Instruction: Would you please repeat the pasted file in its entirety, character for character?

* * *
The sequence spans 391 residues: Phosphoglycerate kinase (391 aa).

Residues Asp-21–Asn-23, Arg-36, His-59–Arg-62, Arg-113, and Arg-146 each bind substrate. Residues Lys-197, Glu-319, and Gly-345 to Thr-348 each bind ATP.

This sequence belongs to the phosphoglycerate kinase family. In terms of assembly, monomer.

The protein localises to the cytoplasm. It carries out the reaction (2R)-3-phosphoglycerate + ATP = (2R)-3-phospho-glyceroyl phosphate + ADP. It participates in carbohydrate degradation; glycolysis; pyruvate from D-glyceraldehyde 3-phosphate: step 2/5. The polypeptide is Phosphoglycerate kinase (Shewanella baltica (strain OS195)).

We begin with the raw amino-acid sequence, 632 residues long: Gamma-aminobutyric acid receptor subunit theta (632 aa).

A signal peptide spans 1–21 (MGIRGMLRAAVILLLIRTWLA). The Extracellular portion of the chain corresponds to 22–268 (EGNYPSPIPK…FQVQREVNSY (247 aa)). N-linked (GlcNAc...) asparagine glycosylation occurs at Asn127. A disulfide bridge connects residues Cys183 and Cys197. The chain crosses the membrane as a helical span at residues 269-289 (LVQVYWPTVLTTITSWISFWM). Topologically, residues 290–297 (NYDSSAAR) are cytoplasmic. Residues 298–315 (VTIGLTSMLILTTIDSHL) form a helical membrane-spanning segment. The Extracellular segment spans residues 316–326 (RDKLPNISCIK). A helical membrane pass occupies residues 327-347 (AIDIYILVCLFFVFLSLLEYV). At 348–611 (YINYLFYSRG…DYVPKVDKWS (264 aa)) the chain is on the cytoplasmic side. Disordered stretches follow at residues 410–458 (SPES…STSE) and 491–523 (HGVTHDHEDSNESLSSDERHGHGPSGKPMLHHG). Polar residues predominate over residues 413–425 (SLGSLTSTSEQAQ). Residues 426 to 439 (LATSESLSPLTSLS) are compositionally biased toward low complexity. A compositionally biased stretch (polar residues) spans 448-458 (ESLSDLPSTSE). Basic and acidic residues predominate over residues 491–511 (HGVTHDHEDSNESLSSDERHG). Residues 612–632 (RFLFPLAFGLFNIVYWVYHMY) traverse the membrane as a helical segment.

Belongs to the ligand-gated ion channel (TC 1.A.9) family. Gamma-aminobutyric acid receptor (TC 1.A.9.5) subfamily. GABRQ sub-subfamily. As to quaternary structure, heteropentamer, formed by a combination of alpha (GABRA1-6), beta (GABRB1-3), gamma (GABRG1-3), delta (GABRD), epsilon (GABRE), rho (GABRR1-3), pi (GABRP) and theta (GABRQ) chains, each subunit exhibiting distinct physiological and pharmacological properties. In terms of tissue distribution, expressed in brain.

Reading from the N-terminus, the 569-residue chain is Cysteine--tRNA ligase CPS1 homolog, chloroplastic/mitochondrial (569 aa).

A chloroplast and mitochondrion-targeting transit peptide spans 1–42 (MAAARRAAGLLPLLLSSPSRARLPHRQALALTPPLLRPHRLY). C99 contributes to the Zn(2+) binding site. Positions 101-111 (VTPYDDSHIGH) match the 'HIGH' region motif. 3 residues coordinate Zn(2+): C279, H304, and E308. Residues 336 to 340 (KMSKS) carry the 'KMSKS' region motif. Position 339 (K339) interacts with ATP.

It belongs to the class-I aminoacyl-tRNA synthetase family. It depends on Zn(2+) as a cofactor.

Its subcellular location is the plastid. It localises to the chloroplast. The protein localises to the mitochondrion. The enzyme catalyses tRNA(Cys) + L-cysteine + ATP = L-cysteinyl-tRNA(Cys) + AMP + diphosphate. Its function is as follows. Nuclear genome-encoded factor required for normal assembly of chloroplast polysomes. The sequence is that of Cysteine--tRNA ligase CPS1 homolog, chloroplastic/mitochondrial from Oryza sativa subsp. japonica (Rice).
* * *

The sequence spans 391 residues: Phosphoglycerate kinase (391 aa).

Residues Asp-21–Asn-23, Arg-36, His-59–Arg-62, Arg-113, and Arg-146 each bind substrate. Residues Lys-197, Glu-319, and Gly-345 to Thr-348 each bind ATP.

This sequence belongs to the phosphoglycerate kinase family. In terms of assembly, monomer.

The protein localises to the cytoplasm. It carries out the reaction (2R)-3-phosphoglycerate + ATP = (2R)-3-phospho-glyceroyl phosphate + ADP. It participates in carbohydrate degradation; glycolysis; pyruvate from D-glyceraldehyde 3-phosphate: step 2/5. The polypeptide is Phosphoglycerate kinase (Shewanella baltica (strain OS195)).

We begin with the raw amino-acid sequence, 632 residues long: Gamma-aminobutyric acid receptor subunit theta (632 aa).

A signal peptide spans 1–21 (MGIRGMLRAAVILLLIRTWLA). The Extracellular portion of the chain corresponds to 22–268 (EGNYPSPIPK…FQVQREVNSY (247 aa)). N-linked (GlcNAc...) asparagine glycosylation occurs at Asn127. A disulfide bridge connects residues Cys183 and Cys197. The chain crosses the membrane as a helical span at residues 269-289 (LVQVYWPTVLTTITSWISFWM). Topologically, residues 290–297 (NYDSSAAR) are cytoplasmic. Residues 298–315 (VTIGLTSMLILTTIDSHL) form a helical membrane-spanning segment. The Extracellular segment spans residues 316–326 (RDKLPNISCIK). A helical membrane pass occupies residues 327-347 (AIDIYILVCLFFVFLSLLEYV). At 348–611 (YINYLFYSRG…DYVPKVDKWS (264 aa)) the chain is on the cytoplasmic side. Disordered stretches follow at residues 410–458 (SPES…STSE) and 491–523 (HGVTHDHEDSNESLSSDERHGHGPSGKPMLHHG). Polar residues predominate over residues 413–425 (SLGSLTSTSEQAQ). Residues 426 to 439 (LATSESLSPLTSLS) are compositionally biased toward low complexity. A compositionally biased stretch (polar residues) spans 448-458 (ESLSDLPSTSE). Basic and acidic residues predominate over residues 491–511 (HGVTHDHEDSNESLSSDERHG). Residues 612–632 (RFLFPLAFGLFNIVYWVYHMY) traverse the membrane as a helical segment.

Belongs to the ligand-gated ion channel (TC 1.A.9) family. Gamma-aminobutyric acid receptor (TC 1.A.9.5) subfamily. GABRQ sub-subfamily. As to quaternary structure, heteropentamer, formed by a combination of alpha (GABRA1-6), beta (GABRB1-3), gamma (GABRG1-3), delta (GABRD), epsilon (GABRE), rho (GABRR1-3), pi (GABRP) and theta (GABRQ) chains, each subunit exhibiting distinct physiological and pharmacological properties. In terms of tissue distribution, expressed in brain.

Reading from the N-terminus, the 569-residue chain is Cysteine--tRNA ligase CPS1 homolog, chloroplastic/mitochondrial (569 aa).

A chloroplast and mitochondrion-targeting transit peptide spans 1–42 (MAAARRAAGLLPLLLSSPSRARLPHRQALALTPPLLRPHRLY). C99 contributes to the Zn(2+) binding site. Positions 101-111 (VTPYDDSHIGH) match the 'HIGH' region motif. 3 residues coordinate Zn(2+): C279, H304, and E308. Residues 336 to 340 (KMSKS) carry the 'KMSKS' region motif. Position 339 (K339) interacts with ATP.

It belongs to the class-I aminoacyl-tRNA synthetase family. It depends on Zn(2+) as a cofactor.

Its subcellular location is the plastid. It localises to the chloroplast. The protein localises to the mitochondrion. The enzyme catalyses tRNA(Cys) + L-cysteine + ATP = L-cysteinyl-tRNA(Cys) + AMP + diphosphate. Its function is as follows. Nuclear genome-encoded factor required for normal assembly of chloroplast polysomes. The sequence is that of Cysteine--tRNA ligase CPS1 homolog, chloroplastic/mitochondrial from Oryza sativa subsp. japonica (Rice).